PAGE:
How do you turn a good idea into success? This is something I’ve been practicing from the age of 12, and believe me I’ve had my fair share of failures, but which successful entrepreneur hasn’t? Take Colonel Sanders for instance; having lost four jobs by the age of 17, being washed out of the army and finally retiring from a cooking job at a small café when he was 65, he was on the verge of committing suicide as he hadn’t got what he wanted out of life. He powered on and instead of giving up, Sanders borrowed $87, fried some chicken using his own recipe and began selling it door-to-door, which kick-started his rise to billionaire status and owning the well-known fast food chain, KFC.
Perseverance is one of the key elements to becoming a successful entrepreneur, and even when you fall flat on your face, it’s essential to take learnings from each situation. I’ve had a lot of failures between my first ever business idea, which was buying and selling foosball tables through classified ads to my more recent venture in Iron Group, but I’ve learnt many lessons along the way.
Select the right business model
Choosing the right business model could be the make or break of your start-up, and there are a few things to consider when doing so.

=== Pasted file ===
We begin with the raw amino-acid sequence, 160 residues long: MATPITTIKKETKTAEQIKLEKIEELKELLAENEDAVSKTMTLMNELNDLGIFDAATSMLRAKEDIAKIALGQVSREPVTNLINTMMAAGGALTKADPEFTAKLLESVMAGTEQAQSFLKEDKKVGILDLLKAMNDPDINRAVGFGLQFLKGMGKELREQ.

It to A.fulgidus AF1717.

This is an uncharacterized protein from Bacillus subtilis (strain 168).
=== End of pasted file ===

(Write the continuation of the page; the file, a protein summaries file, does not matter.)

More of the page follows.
How big is the market for your business idea? Your company could be part of a wider market or it could be very niche, and there’s nothing wrong with either. Selecting the right business model to meet your company’s market potential could be what makes the difference to how much your company is able to grow. It’s also essential to know who your competitors are within the market, so you can see what they offer and what your business can do to stand out in meeting the demands of customers.
Thinking of your company’s ideal customer can also be a great place to start when putting your business model together as you’re then able to build your services around them and the channels of distribution you intend to use.
Over a quarter of start-ups fail as they run out of money, which shows how important your business model is to keeping your company afloat. The subscription economy is a great model to build on, it is convenient to both you and your customers, whilst giving you a predictable cash flow and offering your customers a personalised service.
Dare to be different
Do you fear failure? Does taking risks leave you wiggling with anxiety? If your answer to these questions is yes, then maybe entrepreneurship isn’t for you. I’ve launched a business that brought in 10,000 euros a day to living on 300 euros a week, but it didn’t cause me to stop. In fact, it drove me to go back to what I love and within six months I was back on track.
Creating anything worthwhile requires taking risks, and your idea can only go as far as your mind takes it. Dream big and break the mould. Often business leaders become boxed in by their fear of failure and losing money, but those that dare to dream big will be the ones that come out of their comfort zone and surpass expectations.